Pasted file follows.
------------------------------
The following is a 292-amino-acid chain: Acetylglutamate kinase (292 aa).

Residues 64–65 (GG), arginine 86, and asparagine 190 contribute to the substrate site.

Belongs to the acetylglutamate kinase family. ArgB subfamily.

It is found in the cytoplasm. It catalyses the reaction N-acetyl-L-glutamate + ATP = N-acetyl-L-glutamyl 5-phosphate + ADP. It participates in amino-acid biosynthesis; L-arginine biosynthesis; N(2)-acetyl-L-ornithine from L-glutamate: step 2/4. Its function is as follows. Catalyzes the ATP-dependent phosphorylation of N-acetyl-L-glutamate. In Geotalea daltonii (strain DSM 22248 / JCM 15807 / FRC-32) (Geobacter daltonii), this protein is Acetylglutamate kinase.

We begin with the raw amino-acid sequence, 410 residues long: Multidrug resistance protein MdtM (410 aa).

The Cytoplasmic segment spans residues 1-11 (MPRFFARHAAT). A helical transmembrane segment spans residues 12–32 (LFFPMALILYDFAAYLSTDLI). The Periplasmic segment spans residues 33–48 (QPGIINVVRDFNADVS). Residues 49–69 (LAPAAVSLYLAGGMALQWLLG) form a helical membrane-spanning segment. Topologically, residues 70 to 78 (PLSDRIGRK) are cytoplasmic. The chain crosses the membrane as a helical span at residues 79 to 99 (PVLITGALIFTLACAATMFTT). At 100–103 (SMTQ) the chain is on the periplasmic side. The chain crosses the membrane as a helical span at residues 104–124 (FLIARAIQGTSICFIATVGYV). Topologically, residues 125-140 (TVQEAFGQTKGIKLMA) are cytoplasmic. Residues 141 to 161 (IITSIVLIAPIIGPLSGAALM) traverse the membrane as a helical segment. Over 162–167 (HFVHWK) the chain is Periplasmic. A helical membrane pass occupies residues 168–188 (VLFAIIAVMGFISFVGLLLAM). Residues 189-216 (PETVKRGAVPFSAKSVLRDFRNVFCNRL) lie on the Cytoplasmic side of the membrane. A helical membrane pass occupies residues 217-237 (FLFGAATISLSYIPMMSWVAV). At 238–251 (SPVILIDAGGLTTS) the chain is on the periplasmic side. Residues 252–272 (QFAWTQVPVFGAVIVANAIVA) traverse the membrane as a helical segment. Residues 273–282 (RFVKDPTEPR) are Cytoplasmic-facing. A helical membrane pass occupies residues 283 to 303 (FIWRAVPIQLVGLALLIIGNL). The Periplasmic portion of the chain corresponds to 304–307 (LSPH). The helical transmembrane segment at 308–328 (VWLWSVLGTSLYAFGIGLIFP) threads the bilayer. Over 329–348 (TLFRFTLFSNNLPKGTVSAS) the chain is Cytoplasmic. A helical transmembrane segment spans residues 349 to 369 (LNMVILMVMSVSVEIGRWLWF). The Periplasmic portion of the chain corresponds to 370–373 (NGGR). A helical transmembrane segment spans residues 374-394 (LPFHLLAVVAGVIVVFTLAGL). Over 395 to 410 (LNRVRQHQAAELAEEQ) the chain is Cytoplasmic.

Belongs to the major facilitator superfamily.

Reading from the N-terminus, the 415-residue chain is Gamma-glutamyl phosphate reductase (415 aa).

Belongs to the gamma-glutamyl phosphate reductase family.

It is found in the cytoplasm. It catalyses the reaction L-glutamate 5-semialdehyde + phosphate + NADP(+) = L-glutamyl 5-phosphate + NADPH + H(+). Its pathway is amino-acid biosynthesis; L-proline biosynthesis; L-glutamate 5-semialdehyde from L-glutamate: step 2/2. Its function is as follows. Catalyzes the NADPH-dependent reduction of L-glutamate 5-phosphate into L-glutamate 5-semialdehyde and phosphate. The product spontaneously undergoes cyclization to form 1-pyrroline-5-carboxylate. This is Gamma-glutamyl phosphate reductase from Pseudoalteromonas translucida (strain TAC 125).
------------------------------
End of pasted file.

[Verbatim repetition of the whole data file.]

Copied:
The following is a 292-amino-acid chain: Acetylglutamate kinase (292 aa).

Residues 64–65 (GG), arginine 86, and asparagine 190 contribute to the substrate site.

Belongs to the acetylglutamate kinase family. ArgB subfamily.

It is found in the cytoplasm. It catalyses the reaction N-acetyl-L-glutamate + ATP = N-acetyl-L-glutamyl 5-phosphate + ADP. It participates in amino-acid biosynthesis; L-arginine biosynthesis; N(2)-acetyl-L-ornithine from L-glutamate: step 2/4. Its function is as follows. Catalyzes the ATP-dependent phosphorylation of N-acetyl-L-glutamate. In Geotalea daltonii (strain DSM 22248 / JCM 15807 / FRC-32) (Geobacter daltonii), this protein is Acetylglutamate kinase.

We begin with the raw amino-acid sequence, 410 residues long: Multidrug resistance protein MdtM (410 aa).

The Cytoplasmic segment spans residues 1-11 (MPRFFARHAAT). A helical transmembrane segment spans residues 12–32 (LFFPMALILYDFAAYLSTDLI). The Periplasmic segment spans residues 33–48 (QPGIINVVRDFNADVS). Residues 49–69 (LAPAAVSLYLAGGMALQWLLG) form a helical membrane-spanning segment. Topologically, residues 70 to 78 (PLSDRIGRK) are cytoplasmic. The chain crosses the membrane as a helical span at residues 79 to 99 (PVLITGALIFTLACAATMFTT). At 100–103 (SMTQ) the chain is on the periplasmic side. The chain crosses the membrane as a helical span at residues 104–124 (FLIARAIQGTSICFIATVGYV). Topologically, residues 125-140 (TVQEAFGQTKGIKLMA) are cytoplasmic. Residues 141 to 161 (IITSIVLIAPIIGPLSGAALM) traverse the membrane as a helical segment. Over 162–167 (HFVHWK) the chain is Periplasmic. A helical membrane pass occupies residues 168–188 (VLFAIIAVMGFISFVGLLLAM). Residues 189-216 (PETVKRGAVPFSAKSVLRDFRNVFCNRL) lie on the Cytoplasmic side of the membrane. A helical membrane pass occupies residues 217-237 (FLFGAATISLSYIPMMSWVAV). At 238–251 (SPVILIDAGGLTTS) the chain is on the periplasmic side. Residues 252–272 (QFAWTQVPVFGAVIVANAIVA) traverse the membrane as a helical segment. Residues 273–282 (RFVKDPTEPR) are Cytoplasmic-facing. A helical membrane pass occupies residues 283 to 303 (FIWRAVPIQLVGLALLIIGNL). The Periplasmic portion of the chain corresponds to 304–307 (LSPH). The helical transmembrane segment at 308–328 (VWLWSVLGTSLYAFGIGLIFP) threads the bilayer. Over 329–348 (TLFRFTLFSNNLPKGTVSAS) the chain is Cytoplasmic. A helical transmembrane segment spans residues 349 to 369 (LNMVILMVMSVSVEIGRWLWF). The Periplasmic portion of the chain corresponds to 370–373 (NGGR). A helical transmembrane segment spans residues 374-394 (LPFHLLAVVAGVIVVFTLAGL). Over 395 to 410 (LNRVRQHQAAELAEEQ) the chain is Cytoplasmic.

Belongs to the major facilitator superfamily.

Reading from the N-terminus, the 415-residue chain is Gamma-glutamyl phosphate reductase (415 aa).

Belongs to the gamma-glutamyl phosphate reductase family.

It is found in the cytoplasm. It catalyses the reaction L-glutamate 5-semialdehyde + phosphate + NADP(+) = L-glutamyl 5-phosphate + NADPH + H(+). Its pathway is amino-acid biosynthesis; L-proline biosynthesis; L-glutamate 5-semialdehyde from L-glutamate: step 2/2. Its function is as follows. Catalyzes the NADPH-dependent reduction of L-glutamate 5-phosphate into L-glutamate 5-semialdehyde and phosphate. The product spontaneously undergoes cyclization to form 1-pyrroline-5-carboxylate. This is Gamma-glutamyl phosphate reductase from Pseudoalteromonas translucida (strain TAC 125).